In an effort to contribute to the "greening" of storage, here's a couple noteworthy news from the last couple of weeks. As the picture here indicates, our greenest approach may not always exactly be what our customers and users like!
EPA - the US "environmental protection agency"- has started a project to develop product specifications for data center storage.
Computerworld's comment on the activity highlights the fact, that measuring standardized power consumption on storage systems will be
a difficult task, taking into account the complex internal architectures of storage systems and the multitude of optimizing tasks being performed under the hoods (e.g. defragmentation or deduplication).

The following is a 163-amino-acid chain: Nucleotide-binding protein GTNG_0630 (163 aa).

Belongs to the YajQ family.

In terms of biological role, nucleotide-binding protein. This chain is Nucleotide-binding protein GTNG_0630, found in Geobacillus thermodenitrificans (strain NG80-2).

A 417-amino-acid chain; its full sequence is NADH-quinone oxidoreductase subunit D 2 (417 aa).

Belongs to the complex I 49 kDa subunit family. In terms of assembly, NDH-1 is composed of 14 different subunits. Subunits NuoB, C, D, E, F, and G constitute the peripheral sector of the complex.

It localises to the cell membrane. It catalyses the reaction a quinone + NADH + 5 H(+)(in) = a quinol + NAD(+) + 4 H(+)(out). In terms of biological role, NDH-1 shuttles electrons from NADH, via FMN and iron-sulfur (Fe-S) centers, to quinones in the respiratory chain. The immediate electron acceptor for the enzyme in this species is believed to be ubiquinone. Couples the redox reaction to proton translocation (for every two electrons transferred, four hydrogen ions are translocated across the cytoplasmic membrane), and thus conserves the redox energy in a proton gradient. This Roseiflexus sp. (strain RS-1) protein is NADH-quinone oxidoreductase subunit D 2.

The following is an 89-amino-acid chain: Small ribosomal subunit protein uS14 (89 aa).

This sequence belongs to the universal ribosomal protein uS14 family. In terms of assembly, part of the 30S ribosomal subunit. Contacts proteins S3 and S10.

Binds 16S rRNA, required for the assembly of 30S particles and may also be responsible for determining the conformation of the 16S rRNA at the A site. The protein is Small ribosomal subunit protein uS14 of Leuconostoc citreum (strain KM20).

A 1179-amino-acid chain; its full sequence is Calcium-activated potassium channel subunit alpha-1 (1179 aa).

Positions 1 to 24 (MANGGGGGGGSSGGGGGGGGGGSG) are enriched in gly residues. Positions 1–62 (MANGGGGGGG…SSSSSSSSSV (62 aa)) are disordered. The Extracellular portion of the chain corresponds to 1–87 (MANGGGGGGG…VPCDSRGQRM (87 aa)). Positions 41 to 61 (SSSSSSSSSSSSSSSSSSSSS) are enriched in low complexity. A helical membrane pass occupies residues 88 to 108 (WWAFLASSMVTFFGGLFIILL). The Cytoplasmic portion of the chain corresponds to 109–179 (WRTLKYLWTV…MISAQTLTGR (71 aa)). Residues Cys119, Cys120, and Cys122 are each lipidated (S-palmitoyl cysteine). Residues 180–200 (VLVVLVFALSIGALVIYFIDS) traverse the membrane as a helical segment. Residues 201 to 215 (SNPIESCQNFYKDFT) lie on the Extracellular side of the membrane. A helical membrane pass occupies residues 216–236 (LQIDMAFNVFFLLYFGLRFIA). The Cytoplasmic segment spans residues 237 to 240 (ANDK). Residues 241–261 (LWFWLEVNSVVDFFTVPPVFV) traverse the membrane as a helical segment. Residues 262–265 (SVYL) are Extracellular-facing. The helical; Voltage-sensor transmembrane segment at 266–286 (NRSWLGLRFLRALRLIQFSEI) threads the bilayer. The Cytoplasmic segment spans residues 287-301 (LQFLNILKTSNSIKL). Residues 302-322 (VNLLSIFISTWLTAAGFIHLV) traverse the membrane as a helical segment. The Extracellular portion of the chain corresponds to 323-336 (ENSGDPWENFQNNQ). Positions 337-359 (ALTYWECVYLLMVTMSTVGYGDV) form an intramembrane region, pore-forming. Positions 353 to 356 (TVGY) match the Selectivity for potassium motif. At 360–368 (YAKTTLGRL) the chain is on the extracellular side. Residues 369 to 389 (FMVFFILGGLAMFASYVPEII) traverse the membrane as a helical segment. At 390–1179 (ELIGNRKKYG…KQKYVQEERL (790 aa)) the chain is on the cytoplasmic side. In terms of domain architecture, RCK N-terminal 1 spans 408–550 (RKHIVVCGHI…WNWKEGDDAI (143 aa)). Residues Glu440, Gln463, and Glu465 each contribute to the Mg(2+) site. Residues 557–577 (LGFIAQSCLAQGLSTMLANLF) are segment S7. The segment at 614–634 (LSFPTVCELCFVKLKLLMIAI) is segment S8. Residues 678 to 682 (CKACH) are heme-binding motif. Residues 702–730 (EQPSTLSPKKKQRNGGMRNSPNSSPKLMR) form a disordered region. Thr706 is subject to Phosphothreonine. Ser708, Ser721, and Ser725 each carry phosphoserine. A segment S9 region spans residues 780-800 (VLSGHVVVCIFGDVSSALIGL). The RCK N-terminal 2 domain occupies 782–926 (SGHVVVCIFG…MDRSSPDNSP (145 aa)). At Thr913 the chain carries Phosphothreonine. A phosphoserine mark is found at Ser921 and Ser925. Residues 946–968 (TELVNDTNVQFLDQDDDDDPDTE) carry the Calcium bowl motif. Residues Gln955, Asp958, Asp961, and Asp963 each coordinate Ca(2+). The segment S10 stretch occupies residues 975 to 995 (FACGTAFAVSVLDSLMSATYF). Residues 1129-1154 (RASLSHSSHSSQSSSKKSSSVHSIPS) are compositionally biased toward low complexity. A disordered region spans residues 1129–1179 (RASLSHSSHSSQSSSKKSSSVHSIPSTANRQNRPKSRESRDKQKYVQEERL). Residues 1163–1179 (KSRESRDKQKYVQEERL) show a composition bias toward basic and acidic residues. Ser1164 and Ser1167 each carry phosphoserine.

While IBM and other vendors have announced LTO 5 and extended the roadmap for LTO up to generation 8 (with a quoted native capacity of 16 TB per cartridge!), Oracle went out of their way to convince Sun/STK customers that they will be continuing to develop and support the former STK tape products. The bad news: it will be more expensive and less flexible - as this article here outlines!
And lastly: more happy times ahead for the storage industry: IDC estimates that data created in 2020 will be around 35 zettabytes - an amazing number! Well, if today's situation is any indication, most of that data will not be created but duplicated or copied, not much of creativity around here!
Finally, if you think you hear lots of news and messages about FCoE but don't see many real-life implementations: you may be correct. Is FCoE overhyped?
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